Growing up along the banks of Indiana's Wildcat Creek fostered an early appreciation for conservation in Lindsey Payne and a lifelong attraction to water that she still doesn't quite understand. As a PhD student, her research focuses on urban water projects and training engineering students in the collaborative design process. In the community, she is a champion for the environment — from leading efforts to clean up the Wabash River to helping local businesses go green.
- Small projects, big impacts
A volunteer for the Wabash River Enhancement Corp., Lindsey led efforts to obtain a $50,000 grant to install urban water projects like rain barrels, rain gardens, and native plants and trees in the community. She also developed a Purdue course that let students put into practice what they had learned in the classroom. In spring 2013, her students worked with community partners to complete projects that will divert 837,822 gallons of water annually from the storm water system and reduce nitrogen and phosphorus loading of the Wabash River.
"This class was such a joy for me and working with the students and community volunteers really reinforced my passions and desire to give back," Lindsey says. "Small projects can truly lead to big impacts!"
- Conservation as a career
After earning a bachelor's degree in biology, Lindsey worked professionally for 10 years before enrolling in Purdue's Ecological Sciences and Engineering (ESE) graduate program.
"As a junior in college, I had a study abroad experience in Tanzania, and that was my 'aha moment.' I was immersed in conservation efforts and connecting that to community involvement," she says. "I had found my calling but didn't know at the time how to translate that interest into a career."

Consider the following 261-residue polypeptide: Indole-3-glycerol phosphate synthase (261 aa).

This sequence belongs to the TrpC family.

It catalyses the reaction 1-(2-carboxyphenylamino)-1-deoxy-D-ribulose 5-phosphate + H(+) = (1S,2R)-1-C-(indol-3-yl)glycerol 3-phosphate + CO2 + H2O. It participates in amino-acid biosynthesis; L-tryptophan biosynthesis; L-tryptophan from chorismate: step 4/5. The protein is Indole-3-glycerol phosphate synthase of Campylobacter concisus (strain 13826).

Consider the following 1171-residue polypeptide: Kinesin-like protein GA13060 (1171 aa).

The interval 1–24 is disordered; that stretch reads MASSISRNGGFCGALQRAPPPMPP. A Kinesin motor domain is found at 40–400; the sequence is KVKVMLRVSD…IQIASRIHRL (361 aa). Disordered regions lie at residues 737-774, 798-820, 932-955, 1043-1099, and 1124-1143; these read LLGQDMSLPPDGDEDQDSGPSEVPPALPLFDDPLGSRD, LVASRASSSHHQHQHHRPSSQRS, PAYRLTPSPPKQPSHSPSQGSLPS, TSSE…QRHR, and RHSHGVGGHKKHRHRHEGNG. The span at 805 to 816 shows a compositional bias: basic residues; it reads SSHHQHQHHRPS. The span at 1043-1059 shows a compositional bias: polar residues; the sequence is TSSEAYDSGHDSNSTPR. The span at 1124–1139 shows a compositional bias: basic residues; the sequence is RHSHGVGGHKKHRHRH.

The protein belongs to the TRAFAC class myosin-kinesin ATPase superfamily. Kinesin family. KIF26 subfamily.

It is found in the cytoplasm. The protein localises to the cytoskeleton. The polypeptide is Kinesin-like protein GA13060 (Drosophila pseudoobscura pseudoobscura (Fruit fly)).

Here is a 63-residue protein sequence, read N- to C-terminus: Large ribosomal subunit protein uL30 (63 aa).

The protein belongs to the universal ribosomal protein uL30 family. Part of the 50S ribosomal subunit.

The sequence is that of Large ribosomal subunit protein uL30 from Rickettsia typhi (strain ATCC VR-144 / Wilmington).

It wasn't until she was teaching high school biology years later that a colleague told her about Purdue's ESE program. She enrolled the next semester.
- Value the journey
If you ask Lindsey what her dream job is, she'll tell you she's more about the journey than the destination.
"I know that I want to use my skills, training and passion to help the communities where I live become more sustainable," she says. "And someday, I want the opportunity to reshape the student experience — to teach students who are not only educated in the academic sense but also in the broader sense of giving back and engaging in their communities. I want students to value the journey rather than just rushing toward the destination."
- Low-impact living
Instead of a car, Lindsey's garage houses two kayaks and two bicycles. She gave up driving years ago so she could travel internationally, and she has since been to Namibia, Nicaragua, Thailand, Vietnam, Laos, Cambodia, Bolivia, Peru, Ecuador and Colombia.
To get around town, Lindsey bikes or rides the bus. "Not having a car forces me to engage in my surroundings more," she says. "It's a different experience. I can't roll up the window and shut everybody out."
To further reduce her carbon footprint, Lindsey gardens in her backyard and in a community plot. She also enjoys canning, making her own bread and composting. "I could probably go four months without putting out any trash, if it wasn't for our two cats," she laughs.